Cass Corridor building rehabbed for homeless veterans

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They risked their lives to protect our freedom but all too often many of our veterans end up living out their days homeless and on the streets.

Now there's a new housing facility opening in Detroit, designed just for them in the Cass Corridor.

The Charlotte Apartments was once a haven for drug dealers, prostitutes and in the early 1980s it was basically a pit.

"I secured the roof, I put windows in it, I boarded it up just to secure it, clean it up and get it ready for this project," said Joe Earley, Charlotte Apartment Developer.

In fact Mike Duggan, when he was prosecutor in 2003, wanted to tear it down.  But now, 13 years later and $6.1 million, this project is an apartment building for those with special needs.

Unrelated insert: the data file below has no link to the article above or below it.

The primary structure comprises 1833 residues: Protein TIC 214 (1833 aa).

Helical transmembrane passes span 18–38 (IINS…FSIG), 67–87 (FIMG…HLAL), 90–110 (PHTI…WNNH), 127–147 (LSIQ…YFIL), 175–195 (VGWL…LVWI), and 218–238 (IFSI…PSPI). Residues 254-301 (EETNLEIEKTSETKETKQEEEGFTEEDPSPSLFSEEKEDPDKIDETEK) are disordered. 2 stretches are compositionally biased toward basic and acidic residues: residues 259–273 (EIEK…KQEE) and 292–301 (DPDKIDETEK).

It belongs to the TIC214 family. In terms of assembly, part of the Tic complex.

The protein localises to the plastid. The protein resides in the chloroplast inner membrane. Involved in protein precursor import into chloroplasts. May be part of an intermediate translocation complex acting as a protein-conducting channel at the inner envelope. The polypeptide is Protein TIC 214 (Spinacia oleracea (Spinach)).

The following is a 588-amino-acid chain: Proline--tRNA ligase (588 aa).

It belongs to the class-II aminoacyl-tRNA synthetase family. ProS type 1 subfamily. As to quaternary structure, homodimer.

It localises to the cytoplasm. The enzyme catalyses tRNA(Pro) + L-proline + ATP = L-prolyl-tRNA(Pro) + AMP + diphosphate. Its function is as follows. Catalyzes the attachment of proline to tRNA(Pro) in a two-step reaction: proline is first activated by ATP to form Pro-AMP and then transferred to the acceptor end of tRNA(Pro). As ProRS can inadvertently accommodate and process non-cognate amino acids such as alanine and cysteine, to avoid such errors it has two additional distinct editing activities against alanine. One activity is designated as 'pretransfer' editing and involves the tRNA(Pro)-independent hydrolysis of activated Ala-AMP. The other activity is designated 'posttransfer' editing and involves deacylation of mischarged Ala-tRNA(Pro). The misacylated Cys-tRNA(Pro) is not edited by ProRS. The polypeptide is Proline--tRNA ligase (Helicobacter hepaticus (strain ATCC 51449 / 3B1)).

"You have to be homeless and be working with a mental illness issue," said Curtis Smith, housing director for Detroit Central City. "And your income can't be too high."

And the only income for most of the residents in this 27 unit is Social Security disability. But there's another common theme for residence at the Charlotte apartments - military service.

"I was in the United States Army for seven years," said Joe Key. 

"Army, from 1979 to 1984," said Kevin Fulgenzi.

Preference is given to veterans.  Meet Kevin who says it was a hard adjustment to re-enter society after serving.

"For me it was," he said. "Because you're told what to do and how to do it."

"These people really look out you."

Jey said he couldn't be happier now at his new home.

"I love it, I love it," he said. "It's back home."